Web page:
4. Find connections
Although it might sound obvious to seek out a connection with friends, coworkers or family when the stress levels are high, many people choose to hole up and try to tackle their stress alone. The Mayo Clinic states “studies have demonstrated that social isolation and loneliness are associated with a greater risk of poor mental health and poor cardiovascular health, as well as other health problems.” Many college campuses do a great job creating social groups for students. Try your student life center to see where you might fit in best.

So next time you’re feeling the anxiety creep its way in, call someone, grab a friend for coffee, or better yet, a walk around the park!

5. Don’t be afraid to reach out for help
Stress, anxiety, depression, loneliness all happen. The great news that someone is ready to talk to you about it. Reaching out for help is a sign of strength, not weakness. Whether it’s a counselor, doctor, friend, parent, etc., asking for help is the first step to feeling better, and even feeling your best!

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Recognizing a Need for Help

Apr 16, 2019 | by timelymd

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Recognizing when a peer is struggling with anxiety or depression is sometimes difficult. Fellow students, classmates, dorm residents, the person who sits next to you in church or your service/social club, plays athletics with you or sits by themselves in your dining area may struggle with worry, depression, loneliness and even thoughts of death or suicide.

Some common signs that might suggest a peer’s need for help include when they:

  • Make comments about wanting to die, kill themselves or someone else, or death in general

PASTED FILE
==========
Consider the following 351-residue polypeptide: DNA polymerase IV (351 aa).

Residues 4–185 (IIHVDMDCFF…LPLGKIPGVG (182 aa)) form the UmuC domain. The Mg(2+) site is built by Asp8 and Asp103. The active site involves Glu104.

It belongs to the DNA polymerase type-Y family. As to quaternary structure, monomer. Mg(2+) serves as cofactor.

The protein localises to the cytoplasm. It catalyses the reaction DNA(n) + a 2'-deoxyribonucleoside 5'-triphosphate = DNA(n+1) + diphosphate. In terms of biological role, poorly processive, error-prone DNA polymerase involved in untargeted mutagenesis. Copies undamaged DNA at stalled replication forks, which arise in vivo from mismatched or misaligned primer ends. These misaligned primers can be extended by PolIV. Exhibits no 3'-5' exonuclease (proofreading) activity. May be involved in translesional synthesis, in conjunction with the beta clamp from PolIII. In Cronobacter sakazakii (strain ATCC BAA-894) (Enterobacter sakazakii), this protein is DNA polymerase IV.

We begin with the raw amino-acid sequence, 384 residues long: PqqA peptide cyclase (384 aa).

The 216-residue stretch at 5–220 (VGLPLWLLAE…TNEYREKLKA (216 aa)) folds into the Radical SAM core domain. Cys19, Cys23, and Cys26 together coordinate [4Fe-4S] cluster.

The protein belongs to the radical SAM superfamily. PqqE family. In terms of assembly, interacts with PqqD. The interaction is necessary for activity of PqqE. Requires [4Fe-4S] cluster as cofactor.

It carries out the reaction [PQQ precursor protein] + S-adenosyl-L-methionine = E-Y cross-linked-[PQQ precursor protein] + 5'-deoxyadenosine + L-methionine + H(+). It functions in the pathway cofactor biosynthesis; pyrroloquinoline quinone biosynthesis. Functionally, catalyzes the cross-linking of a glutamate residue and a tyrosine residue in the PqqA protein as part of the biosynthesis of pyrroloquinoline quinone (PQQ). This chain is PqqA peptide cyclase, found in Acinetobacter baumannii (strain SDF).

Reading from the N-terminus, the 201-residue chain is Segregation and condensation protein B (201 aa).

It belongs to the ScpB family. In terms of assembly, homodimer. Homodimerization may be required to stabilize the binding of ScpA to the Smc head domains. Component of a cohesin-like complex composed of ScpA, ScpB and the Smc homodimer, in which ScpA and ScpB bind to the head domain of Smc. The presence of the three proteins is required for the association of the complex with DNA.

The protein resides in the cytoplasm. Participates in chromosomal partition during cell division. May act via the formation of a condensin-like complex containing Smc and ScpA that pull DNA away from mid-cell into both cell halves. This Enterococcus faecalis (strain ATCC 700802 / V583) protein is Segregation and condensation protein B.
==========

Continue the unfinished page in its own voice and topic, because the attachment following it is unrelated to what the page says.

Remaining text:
• Do not see solutions to their problems/feel trapped
  • Isolate/withdraw from friends, family or groups
  • Express hopelessness
  • Say that there is no purpose or reason to live
  • Start collecting pills, weapons or ropes
  • Increase consumption of alcohol and/or drugs
  • Express intense physical or emotional pain
  • Experience mood changes such as bouts of crying, agitation, anger
  • Take risks that put them in harm’s way, such as driving recklessly or are out late in unsafe places
  • Start saying goodbye to people at inappropriate times
  • Have major sleep issues (beyond the college norm)
  • Give away personal items of importance to them or get affairs in order

Getting Help – Connect, Ask, Stay
There are ways that you can help your friends, family or peers in need. First, connect with the person. Ask how they are doing. Specifically, ask if the person is having any thoughts of hurting or killing themselves or anyone else. All of the above signs are common in people with suicidal ideation. Asking shows concern; asking does not appear to increase suicidal thoughts. Do not promise to keep suicidal thoughts a secret. Let them know you want to assist them in getting help. Stay with them until you get them to help if you are with someone who is talking about killing themselves.

For campus resources, find the numbers below for your university:

  • Campus Police 24 hr #
  • 911
  • TimelyMD (24 hours): Login at or call 833-484-6359
  • Campus Counseling Center
  • Psychology Clinic
  • Marriage & Family Institute
  • Title IX Office for Sexual Violence
  • Dorm Supervisor/Housing Director

If a person is in moderate distress and not having thoughts of killing themselves or someone else, support them while they get help. For example, have them call the campus counseling center or login to TimelyMD (24 hours) or another campus resource for an appointment.

Besides professional support, if the person has another friend, family member, church member/pastor, dorm supervisor, faculty or staff that seems supportive to them, suggest they contact that person.